There is perhaps a little irony in the fact that, while attempting to distance themselves from a love of wonders found in the tradition of collectors of curiosities, these early scientists discovered wonders lurking in the most prosaic and unlikely of places, once they were examined closely enough. Robert Hooke’s Micrographia (1665), a gorgeously illustrated book of microscopic observations, was a compendium of marvels equal to any fanciful medieval account of journeys in distant lands. Under the microscope, mould and moss became fantastic gardens, lice and fleas were intricate armoured brutes, and the multifaceted eyes of a fly reflect back ten thousand images of Hooke’s laboratory. Micrographia shows us a determined rationalist struggling to discipline his wonder into a dispassionate record.
Stern and disciplined reason triumphed: it came to seem that science would bleach the world of wonder. Thence the disillusion in Keats’ Lamia:
Do not all charms fly
At the mere touch of cold philosophy?
There was an awful rainbow once in heaven:
We know her woof, her texture; she is given
In the dull catalogue of common things.
But science today appreciates that the link between curiosity and wonder should not and probably cannot be severed, for true curiosity – as opposed, say, to obsessive pedantry, acquisitiveness or problem-solving – grinds to a halt when deprived of wonder’s fuel. You might say that we first emancipated curiosity at the expense of wonder, and then re-admitted wonder to take care of public relations. Yet in the fear of the subjective that characterizes scientific discourse, wonder is one of the casualties; excitement and fervour remain banished from the official records. This does not mean they aren’t present. Indeed, the passions involved in wonder and curiosity, as an aspect of the motivations for research, are a part of the broader moral economy of science that, as Lorraine Daston says, “cannot dictate the products of science in their details [but is] the framework that gives them coherence and value.”
Pretending that science is performed by people who have undergone a Baconian purification of the emotions only deepens the danger that it will seem alien and odd to outsiders, something carried out by people who do not think as they do. Daston believes that we have inherited a “view of intelligence as neatly detached from emotional, moral, and aesthetic impulses, and a related and coeval view of scientific objectivity that brand[s] such impulses as contaminants.” It’s easy to understand the historical motivations of this attitude: the need to distinguish science from credulous ‘enthusiasm’, to develop an authoritative voice, to strip away the pretensions of the mystical Renaissance magus acquiring knowledge by personal revelation. But we no longer need this dissimulation; worse, it becomes a defensive reflex that exposes scientists to the caricature of the emotionally constipated boffin, hiding within thickets of jargon.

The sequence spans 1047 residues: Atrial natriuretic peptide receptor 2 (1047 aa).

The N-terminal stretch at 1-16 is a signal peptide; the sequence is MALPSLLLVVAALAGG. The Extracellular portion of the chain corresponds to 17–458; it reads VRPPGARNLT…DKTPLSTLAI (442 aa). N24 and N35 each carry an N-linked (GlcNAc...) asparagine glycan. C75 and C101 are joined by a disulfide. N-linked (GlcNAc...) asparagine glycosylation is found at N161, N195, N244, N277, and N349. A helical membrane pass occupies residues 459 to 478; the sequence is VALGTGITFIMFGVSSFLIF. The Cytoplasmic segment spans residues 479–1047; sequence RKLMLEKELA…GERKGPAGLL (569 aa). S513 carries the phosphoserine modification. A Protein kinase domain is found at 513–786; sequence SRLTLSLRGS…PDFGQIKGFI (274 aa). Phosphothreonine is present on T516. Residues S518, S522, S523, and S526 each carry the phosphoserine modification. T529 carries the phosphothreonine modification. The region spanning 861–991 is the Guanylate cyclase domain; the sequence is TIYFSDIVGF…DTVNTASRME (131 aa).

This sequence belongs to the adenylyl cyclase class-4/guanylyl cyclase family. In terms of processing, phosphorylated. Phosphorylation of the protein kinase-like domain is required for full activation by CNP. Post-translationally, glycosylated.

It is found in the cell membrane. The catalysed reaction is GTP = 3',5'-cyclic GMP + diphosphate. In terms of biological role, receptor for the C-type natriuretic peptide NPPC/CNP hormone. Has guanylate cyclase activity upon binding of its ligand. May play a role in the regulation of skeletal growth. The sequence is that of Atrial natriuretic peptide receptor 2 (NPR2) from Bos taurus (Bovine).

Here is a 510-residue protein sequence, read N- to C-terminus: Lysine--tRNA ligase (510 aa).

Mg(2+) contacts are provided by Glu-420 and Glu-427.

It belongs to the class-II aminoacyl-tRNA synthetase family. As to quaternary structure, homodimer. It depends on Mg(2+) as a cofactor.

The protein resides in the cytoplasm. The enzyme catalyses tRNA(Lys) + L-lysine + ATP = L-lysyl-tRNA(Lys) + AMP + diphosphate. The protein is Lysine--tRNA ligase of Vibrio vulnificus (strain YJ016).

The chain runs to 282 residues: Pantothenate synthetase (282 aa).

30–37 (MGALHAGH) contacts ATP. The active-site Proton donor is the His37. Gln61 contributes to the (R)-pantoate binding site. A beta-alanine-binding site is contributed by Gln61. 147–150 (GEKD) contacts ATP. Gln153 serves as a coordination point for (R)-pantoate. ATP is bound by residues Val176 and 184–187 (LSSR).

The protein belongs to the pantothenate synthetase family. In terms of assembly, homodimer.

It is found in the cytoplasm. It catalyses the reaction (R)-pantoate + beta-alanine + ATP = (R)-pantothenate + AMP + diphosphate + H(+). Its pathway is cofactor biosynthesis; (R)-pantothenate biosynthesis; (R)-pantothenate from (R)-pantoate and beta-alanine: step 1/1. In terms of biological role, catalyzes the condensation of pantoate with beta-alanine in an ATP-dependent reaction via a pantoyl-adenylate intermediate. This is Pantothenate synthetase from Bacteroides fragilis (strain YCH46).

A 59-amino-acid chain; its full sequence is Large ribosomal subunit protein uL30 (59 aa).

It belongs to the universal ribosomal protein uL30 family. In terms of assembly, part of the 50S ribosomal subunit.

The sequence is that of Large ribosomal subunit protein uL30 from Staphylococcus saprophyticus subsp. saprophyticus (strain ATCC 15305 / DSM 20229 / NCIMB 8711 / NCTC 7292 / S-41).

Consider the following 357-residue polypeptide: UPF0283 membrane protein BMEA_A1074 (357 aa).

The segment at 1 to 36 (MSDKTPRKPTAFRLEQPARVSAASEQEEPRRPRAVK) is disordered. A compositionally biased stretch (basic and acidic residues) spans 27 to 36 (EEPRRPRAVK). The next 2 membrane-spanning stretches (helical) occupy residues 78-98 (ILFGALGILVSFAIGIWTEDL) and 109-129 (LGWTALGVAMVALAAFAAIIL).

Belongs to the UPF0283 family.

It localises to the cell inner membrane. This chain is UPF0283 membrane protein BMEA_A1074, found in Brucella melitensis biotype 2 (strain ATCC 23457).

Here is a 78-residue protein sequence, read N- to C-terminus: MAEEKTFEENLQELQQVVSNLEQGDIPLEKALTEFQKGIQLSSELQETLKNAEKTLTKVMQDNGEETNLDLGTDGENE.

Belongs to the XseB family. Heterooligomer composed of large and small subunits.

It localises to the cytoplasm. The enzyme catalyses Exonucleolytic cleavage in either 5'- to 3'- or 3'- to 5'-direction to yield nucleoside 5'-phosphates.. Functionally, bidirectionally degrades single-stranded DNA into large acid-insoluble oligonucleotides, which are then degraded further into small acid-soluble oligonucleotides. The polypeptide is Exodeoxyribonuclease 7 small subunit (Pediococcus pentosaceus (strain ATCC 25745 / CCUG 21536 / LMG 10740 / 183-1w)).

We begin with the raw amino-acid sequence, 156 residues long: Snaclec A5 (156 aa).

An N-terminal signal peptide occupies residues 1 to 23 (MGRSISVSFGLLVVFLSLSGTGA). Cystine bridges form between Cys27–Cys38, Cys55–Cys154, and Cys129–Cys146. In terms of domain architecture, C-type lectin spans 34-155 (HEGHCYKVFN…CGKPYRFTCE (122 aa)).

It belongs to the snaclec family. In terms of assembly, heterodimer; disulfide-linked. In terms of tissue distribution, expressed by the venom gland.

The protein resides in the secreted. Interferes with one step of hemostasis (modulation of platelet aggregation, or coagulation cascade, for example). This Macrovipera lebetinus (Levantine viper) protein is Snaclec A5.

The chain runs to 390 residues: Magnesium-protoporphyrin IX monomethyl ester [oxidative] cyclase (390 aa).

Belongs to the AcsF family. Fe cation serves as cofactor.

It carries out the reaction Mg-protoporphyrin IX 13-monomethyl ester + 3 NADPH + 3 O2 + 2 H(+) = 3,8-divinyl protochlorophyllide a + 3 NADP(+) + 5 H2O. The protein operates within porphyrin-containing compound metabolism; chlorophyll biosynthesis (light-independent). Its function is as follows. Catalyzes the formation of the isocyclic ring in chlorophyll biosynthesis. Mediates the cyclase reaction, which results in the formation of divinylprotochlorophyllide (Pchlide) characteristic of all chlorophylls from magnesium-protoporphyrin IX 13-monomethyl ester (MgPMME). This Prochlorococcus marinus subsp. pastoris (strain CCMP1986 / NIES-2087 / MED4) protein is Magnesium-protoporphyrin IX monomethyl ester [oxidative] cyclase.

They were never really like this, despite their best efforts. Reading Robert Boyle’s account of witnessing phosphorus for the first time, daubed on the finger of a German chemical showman to trace out “Domini” on his sister’s expensive carpet in Pall Mall, you can’t miss the wonder tinged with fear in his account of this “mixture of strangeness, beauty and frightfulness”.
That response to nature’s spectacle remains. It’s easy to mock Brian Cox’s spellbound admiration as he looks heavenward, but the spark in his eyes isn’t just there for the cameras. You only have to point binoculars at the crescent moon on a clear night, seeing as Galileo did the sunlit peaks and shadowed valleys where lunar day becomes night, to see why there is no need to manufacture a sense of wonder about such sights.
Through a frank acknowledgement of wonder – admitting it not just for marketing, but into the very inception of scientific inquiry – it might be possible to weave science back into ordinary experience, to unite the objective with the subjective. Sagan suggested that “By far the best way I know to engage the religious sensibility, the sense of awe, is to look up on a clear night.” Richard Holmes locates in wonder a bridge between the sentiments of the Romantic poets and that of their scientific contemporaries.
Science deserves this poetry, and needs it too. When his telescope showed the Milky Way to be not a cloudy vapour but “unfathomable… swarms of small stars placed exceedingly close together”, Galileo already did better than today’s astronomers in conveying his astonishment and wonder without compromising the clarity of his description. But look at what John Milton, who may have seen the same sight through Galileo’s own telescope when he visited the old man under house arrest in Arcetri, made of this vision in Paradise Lost:
A broad and ample road, whose dust is gold,
And pavement stars, as stars to thee appear
Seen in the galaxy, that milky way
Which nightly as a circling zone thou seest
Powdered with stars.
Not even Carl Sagan could compete with that.